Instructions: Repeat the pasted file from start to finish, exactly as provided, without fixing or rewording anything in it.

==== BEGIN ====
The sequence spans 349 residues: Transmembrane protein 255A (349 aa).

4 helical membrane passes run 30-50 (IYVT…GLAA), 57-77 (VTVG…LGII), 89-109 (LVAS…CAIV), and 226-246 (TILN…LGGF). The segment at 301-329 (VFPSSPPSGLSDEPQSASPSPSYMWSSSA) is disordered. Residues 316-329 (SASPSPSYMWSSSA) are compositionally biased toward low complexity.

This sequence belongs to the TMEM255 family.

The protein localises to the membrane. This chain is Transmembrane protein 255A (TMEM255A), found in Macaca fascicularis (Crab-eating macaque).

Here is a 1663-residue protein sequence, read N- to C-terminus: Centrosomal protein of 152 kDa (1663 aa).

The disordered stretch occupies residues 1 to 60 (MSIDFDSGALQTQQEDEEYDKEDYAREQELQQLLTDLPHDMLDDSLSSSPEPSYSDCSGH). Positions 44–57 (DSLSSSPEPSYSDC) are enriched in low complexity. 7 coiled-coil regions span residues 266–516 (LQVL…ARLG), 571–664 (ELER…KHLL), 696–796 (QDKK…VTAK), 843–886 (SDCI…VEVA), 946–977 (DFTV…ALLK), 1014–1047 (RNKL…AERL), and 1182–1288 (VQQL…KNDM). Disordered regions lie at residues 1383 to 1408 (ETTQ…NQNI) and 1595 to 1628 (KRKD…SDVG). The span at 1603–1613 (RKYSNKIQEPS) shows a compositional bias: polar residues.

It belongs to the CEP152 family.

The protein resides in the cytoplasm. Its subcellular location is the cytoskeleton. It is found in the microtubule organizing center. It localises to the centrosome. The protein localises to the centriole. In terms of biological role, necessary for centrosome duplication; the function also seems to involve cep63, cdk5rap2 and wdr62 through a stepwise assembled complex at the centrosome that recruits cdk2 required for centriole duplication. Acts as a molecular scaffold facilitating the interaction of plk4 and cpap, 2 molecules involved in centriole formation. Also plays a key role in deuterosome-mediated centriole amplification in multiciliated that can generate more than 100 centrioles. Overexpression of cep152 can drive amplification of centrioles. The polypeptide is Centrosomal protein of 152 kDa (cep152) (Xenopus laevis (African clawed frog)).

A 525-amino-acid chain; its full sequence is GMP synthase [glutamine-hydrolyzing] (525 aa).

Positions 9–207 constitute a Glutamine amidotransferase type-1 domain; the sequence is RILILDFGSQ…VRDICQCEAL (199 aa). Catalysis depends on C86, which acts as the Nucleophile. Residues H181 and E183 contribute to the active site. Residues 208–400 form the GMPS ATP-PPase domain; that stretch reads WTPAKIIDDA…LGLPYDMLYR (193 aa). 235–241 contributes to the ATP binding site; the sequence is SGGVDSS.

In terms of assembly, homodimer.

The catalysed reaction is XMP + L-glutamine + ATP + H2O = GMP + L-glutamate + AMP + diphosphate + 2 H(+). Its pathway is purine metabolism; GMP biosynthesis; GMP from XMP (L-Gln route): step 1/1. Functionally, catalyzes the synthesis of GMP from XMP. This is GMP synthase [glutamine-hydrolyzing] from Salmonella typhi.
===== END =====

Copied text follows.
The sequence spans 349 residues: Transmembrane protein 255A (349 aa).

4 helical membrane passes run 30-50 (IYVT…GLAA), 57-77 (VTVG…LGII), 89-109 (LVAS…CAIV), and 226-246 (TILN…LGGF). The segment at 301-329 (VFPSSPPSGLSDEPQSASPSPSYMWSSSA) is disordered. Residues 316-329 (SASPSPSYMWSSSA) are compositionally biased toward low complexity.

This sequence belongs to the TMEM255 family.

The protein localises to the membrane. This chain is Transmembrane protein 255A (TMEM255A), found in Macaca fascicularis (Crab-eating macaque).

Here is a 1663-residue protein sequence, read N- to C-terminus: Centrosomal protein of 152 kDa (1663 aa).

The disordered stretch occupies residues 1 to 60 (MSIDFDSGALQTQQEDEEYDKEDYAREQELQQLLTDLPHDMLDDSLSSSPEPSYSDCSGH). Positions 44–57 (DSLSSSPEPSYSDC) are enriched in low complexity. 7 coiled-coil regions span residues 266–516 (LQVL…ARLG), 571–664 (ELER…KHLL), 696–796 (QDKK…VTAK), 843–886 (SDCI…VEVA), 946–977 (DFTV…ALLK), 1014–1047 (RNKL…AERL), and 1182–1288 (VQQL…KNDM). Disordered regions lie at residues 1383 to 1408 (ETTQ…NQNI) and 1595 to 1628 (KRKD…SDVG). The span at 1603–1613 (RKYSNKIQEPS) shows a compositional bias: polar residues.

It belongs to the CEP152 family.

The protein resides in the cytoplasm. Its subcellular location is the cytoskeleton. It is found in the microtubule organizing center. It localises to the centrosome. The protein localises to the centriole. In terms of biological role, necessary for centrosome duplication; the function also seems to involve cep63, cdk5rap2 and wdr62 through a stepwise assembled complex at the centrosome that recruits cdk2 required for centriole duplication. Acts as a molecular scaffold facilitating the interaction of plk4 and cpap, 2 molecules involved in centriole formation. Also plays a key role in deuterosome-mediated centriole amplification in multiciliated that can generate more than 100 centrioles. Overexpression of cep152 can drive amplification of centrioles. The polypeptide is Centrosomal protein of 152 kDa (cep152) (Xenopus laevis (African clawed frog)).

A 525-amino-acid chain; its full sequence is GMP synthase [glutamine-hydrolyzing] (525 aa).

Positions 9–207 constitute a Glutamine amidotransferase type-1 domain; the sequence is RILILDFGSQ…VRDICQCEAL (199 aa). Catalysis depends on C86, which acts as the Nucleophile. Residues H181 and E183 contribute to the active site. Residues 208–400 form the GMPS ATP-PPase domain; that stretch reads WTPAKIIDDA…LGLPYDMLYR (193 aa). 235–241 contributes to the ATP binding site; the sequence is SGGVDSS.

In terms of assembly, homodimer.

The catalysed reaction is XMP + L-glutamine + ATP + H2O = GMP + L-glutamate + AMP + diphosphate + 2 H(+). Its pathway is purine metabolism; GMP biosynthesis; GMP from XMP (L-Gln route): step 1/1. Functionally, catalyzes the synthesis of GMP from XMP. This is GMP synthase [glutamine-hydrolyzing] from Salmonella typhi.